ken starr. he did not put him in this category and this is one of the trump campaign's own attorneys. >> the special counsel bob mueller has kept a low profile. while his hires have become public knowledge, particularly those who work on financial crimes, he's otherwise stayed out of the news which makes people in the west wing somewhat nervous. what i'm also hearing is that there was a plan earlier in the summer for the white house to be more aggressive in going after the special prosecutor. because of some of the tumult in the president's legal circles we've never seen a coordinated effort. there's this tough talk behind the scenes but you really don't see this white house going all out at this moment, an as the president broods. >> one of the tools they are using, is the press secretary podium. what do you make of the increasingly aggressive posture that sarah huckabee sanders is taking from the podium against comey going so far as to suggest he might have committed crimes.
>> for ms. sanders and others who have held that job, they often say behind the scenes that part of that role is reflecting the president, reflecting the president's moods. so they don't want to get too far outside of the line of where the president's thinking is at the moment. and she in a sense, represents an avatar for how the president is grapple with these issues and so when she has this kind of approach in her presentation you can assume based on my conversations and others' reporting this is the kind of thing the president is saying to his staff. >> glen thrush, let me give you the last word in this block. you worn of the masters of white house tells. and there is a pattern, whenever this investigation heats up, the president does something that harms himself. when the last round of questions heated up, he claimed that obama had tapped his wires. whenever this gets close to the family and the family of friends, the sons of friends, four of the sons of either him or people around him now under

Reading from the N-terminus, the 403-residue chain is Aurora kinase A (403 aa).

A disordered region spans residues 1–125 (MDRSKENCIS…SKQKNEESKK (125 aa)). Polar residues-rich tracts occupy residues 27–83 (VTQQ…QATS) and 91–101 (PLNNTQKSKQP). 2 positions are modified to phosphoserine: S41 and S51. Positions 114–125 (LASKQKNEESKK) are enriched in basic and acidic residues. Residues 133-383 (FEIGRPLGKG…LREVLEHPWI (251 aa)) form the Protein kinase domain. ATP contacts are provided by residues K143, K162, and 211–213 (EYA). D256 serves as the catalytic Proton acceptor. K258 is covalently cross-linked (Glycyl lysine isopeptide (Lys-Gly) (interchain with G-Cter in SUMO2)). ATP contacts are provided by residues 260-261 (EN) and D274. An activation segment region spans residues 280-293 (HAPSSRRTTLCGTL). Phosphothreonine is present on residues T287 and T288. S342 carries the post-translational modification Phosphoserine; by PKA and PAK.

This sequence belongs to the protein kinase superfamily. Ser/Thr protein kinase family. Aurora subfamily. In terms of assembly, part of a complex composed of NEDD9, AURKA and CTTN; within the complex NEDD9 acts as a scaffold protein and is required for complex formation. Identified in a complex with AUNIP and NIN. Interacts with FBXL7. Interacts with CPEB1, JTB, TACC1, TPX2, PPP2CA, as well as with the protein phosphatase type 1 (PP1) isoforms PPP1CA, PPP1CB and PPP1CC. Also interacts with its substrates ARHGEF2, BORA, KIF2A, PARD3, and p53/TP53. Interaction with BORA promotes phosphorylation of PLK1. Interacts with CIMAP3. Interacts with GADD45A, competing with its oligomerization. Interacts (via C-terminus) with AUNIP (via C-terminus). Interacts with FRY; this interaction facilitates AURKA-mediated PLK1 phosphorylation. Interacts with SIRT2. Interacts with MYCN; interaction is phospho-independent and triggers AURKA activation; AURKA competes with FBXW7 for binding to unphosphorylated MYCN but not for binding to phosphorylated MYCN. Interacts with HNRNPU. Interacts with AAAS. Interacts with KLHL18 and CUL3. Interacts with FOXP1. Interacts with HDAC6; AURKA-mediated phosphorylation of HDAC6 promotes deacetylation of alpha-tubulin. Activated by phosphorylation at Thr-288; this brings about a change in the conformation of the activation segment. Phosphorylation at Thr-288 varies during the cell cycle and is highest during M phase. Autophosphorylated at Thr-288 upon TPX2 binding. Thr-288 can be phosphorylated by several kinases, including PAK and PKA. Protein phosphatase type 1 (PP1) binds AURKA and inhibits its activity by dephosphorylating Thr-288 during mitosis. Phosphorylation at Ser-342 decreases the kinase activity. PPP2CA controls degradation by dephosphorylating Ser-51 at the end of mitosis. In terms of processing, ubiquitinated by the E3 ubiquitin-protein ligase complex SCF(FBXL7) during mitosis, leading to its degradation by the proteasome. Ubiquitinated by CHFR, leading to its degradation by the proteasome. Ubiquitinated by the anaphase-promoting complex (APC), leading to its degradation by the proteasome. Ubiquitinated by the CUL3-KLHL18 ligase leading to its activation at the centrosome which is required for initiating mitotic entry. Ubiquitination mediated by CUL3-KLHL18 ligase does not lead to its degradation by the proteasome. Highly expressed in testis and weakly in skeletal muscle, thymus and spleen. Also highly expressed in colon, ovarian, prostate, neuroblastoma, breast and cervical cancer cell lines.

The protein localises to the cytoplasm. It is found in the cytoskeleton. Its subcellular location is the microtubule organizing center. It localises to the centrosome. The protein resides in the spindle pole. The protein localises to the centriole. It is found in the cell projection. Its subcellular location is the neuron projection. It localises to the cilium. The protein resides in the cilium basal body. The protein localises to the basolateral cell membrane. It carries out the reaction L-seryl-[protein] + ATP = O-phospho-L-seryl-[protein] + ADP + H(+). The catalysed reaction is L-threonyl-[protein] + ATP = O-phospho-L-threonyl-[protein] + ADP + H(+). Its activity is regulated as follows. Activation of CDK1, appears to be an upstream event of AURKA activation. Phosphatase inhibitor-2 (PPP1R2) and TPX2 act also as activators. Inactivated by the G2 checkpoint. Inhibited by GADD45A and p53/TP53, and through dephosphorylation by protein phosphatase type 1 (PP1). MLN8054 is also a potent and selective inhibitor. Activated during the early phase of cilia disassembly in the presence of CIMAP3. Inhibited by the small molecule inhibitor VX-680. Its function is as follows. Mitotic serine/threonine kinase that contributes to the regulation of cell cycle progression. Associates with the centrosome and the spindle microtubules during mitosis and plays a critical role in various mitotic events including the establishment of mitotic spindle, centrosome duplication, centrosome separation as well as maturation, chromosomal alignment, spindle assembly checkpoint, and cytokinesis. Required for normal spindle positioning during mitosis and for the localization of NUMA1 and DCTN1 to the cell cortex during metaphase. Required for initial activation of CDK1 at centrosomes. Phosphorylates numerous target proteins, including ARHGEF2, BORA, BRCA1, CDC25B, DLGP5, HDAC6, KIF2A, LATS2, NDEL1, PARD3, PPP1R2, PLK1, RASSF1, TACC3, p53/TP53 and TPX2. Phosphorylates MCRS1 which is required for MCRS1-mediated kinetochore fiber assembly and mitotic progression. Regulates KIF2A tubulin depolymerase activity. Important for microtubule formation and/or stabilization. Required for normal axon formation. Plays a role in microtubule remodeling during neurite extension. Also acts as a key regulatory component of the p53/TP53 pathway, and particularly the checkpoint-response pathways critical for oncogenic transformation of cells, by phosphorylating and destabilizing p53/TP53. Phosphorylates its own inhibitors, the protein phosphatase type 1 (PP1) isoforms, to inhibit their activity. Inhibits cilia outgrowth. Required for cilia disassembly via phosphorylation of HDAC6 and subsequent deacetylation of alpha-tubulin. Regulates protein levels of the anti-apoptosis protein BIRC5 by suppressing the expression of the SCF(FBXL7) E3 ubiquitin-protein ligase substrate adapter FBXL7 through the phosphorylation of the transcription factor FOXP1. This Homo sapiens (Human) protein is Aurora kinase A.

scrutiny by bob mueller. what do you think sort of that slow boil is like from the president's state of mind? >> i think robert described it perfectly. he is wanting people to advocate for him really fiercely. sarah huckabee sanders has quieted down the briefing room. interesting thing to note. far fewer reporters are congregating in the briefing room. when spicer was around, people showed up for the spectacle. >> we didn't recognize half the people in the room. will you explain that? >> sarah has cooled the room down. it's a classic move by a really smart press secretary. >> but is nothing happening? is she giving real information or just -- >> she's not -- i think she's doing a little of both. on the mueller investigation, it is interesting to me that's the one thing if you look at her reading from notes, she's clearly agreed with the president ahead of time that's what they want to say, and i personally, from a pr perspective, from a tactical
perspective, think it is incredibly unwise. they've had a really good couple of weeks. why talk about this at all? why pick a fight with hillary clinton? this is classic donald trump. he's tweeting less but i think they've actually done a pretty g good job since kelly is around cooling things down. trump is risking heating it up again. >> things are heating up with chuck and nancy. i expect that tweeting will keep up. my thanks to kelly o., glen thrush and robert costa. jeremy stays with us. when we come back, a new report out this afternoon says that russia's effort to influence voters through facebook and other social media is red hot. a red hot focus of special counsel robert mueller's investigation. also ahead -- is this just the tip of the iceberg for facebook? "new york times" reporter scott shane and the co-founder of ricoh kara swisher weigh in. and live to hollywood, florida.